While the rain we’ve had over the past couple of days doesn’t equal the downpour of late March in intensity or quantity, it did bucket down and it turns out the leak hasn’t been fixed after all. So I exchanged a few terse text messages with my builder and he’s going to get up on the roof with a hose and find out where the water’s getting in before any more work happens inside. I’m laughing on the other side of my face at the moment.
But with true Aussie stoicism I stayed warm and indoors today and noodled around some more with my track plan. If you can’t build at least you can dream…
The reason behind this most recent draft of the plan is that I wanted to see if I could avoid spending the next three years hand building switches by utilizing Peco curved switches. There are 4 curved switches in this plan (3R & 1L) and my intention had been to download Templot, draw out some templates for these (the outside radius of these was to be 2400mm with the inside radius to be set at my minimum radius of 1800mm). The dimensions of the Peco switches is 3098mm and 1727mm respectively so I couldn’t just drop these points into my previous plan to see if they would fit. I had to remove the track on all the approaches to the yard and redraw all the curves. While I was at it I redrew the main yard and just to add spice I added two extra lines to the storage roads.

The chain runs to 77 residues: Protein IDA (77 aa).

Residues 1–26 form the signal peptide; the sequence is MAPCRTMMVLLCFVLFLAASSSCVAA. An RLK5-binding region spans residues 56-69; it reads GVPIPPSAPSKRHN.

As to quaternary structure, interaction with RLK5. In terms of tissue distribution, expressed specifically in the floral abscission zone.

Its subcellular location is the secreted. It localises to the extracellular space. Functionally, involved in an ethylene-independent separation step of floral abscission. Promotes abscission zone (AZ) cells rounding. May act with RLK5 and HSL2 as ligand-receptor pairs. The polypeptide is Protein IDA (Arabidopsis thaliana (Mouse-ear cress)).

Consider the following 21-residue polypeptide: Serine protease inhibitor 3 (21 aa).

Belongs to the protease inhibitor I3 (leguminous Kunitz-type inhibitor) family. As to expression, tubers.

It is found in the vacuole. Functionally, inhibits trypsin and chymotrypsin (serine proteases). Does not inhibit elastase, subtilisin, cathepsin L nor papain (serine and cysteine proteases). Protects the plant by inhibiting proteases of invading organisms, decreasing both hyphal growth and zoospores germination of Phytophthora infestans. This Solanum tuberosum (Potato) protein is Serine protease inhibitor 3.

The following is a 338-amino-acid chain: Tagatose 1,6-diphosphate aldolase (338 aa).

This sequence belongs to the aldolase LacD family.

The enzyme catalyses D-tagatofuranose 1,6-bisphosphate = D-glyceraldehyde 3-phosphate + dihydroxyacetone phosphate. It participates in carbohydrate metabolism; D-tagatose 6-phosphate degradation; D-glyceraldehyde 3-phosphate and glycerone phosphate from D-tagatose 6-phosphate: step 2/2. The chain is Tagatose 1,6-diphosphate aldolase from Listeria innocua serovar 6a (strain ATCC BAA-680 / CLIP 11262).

The downsides (there are more than one) of using Peco switches, both standard and curved, is that they look very unlike anything on the prototype I model, the gap in the crossing is overly long and that FS wheels drop into as they cross, the sleepers require some work to make them look like wood and they’re expensive. However they’re well made, reliable and will allow me to have trains running in 2017, as opposed to 2027 and I have quite a few stored in a cupboard in my shed. There are approximately 24 switches on the scenic portion of the layout, making a total of 34 if you include the ones on the storage roads (although I have never had any intention of hand-making the switches for the storage roads hence the supply Peco points on hand to to lay these out). I’ve hand-built plenty of switches over the years and as such I have a pretty fair idea how long it will take and the number of hours of back aching work it will require to make that many, before you add in hand laying all the plain track. In spite of the expense I’m finding it very hard to resist the temptation to use Peco points on the layout. I’ve ordered two curved points so I can take a look at them, make an assessment and make some informed decisions. Hopefully this will be more accurate than my assessment that the leak was fixed! 🙂
If I go with Peco switches it may be that I limit these to use on the main line with the plain track being made up of ME code 125 flex track. I may end up hand making the 11 switches for the branch and I’m toying with idea of using code 100 for this. ME produce code 100 flex track to match so I can avoid having to hand lay all the plain track even if I do make the switches. I’ve deliberately avoided using curved switches on the branch.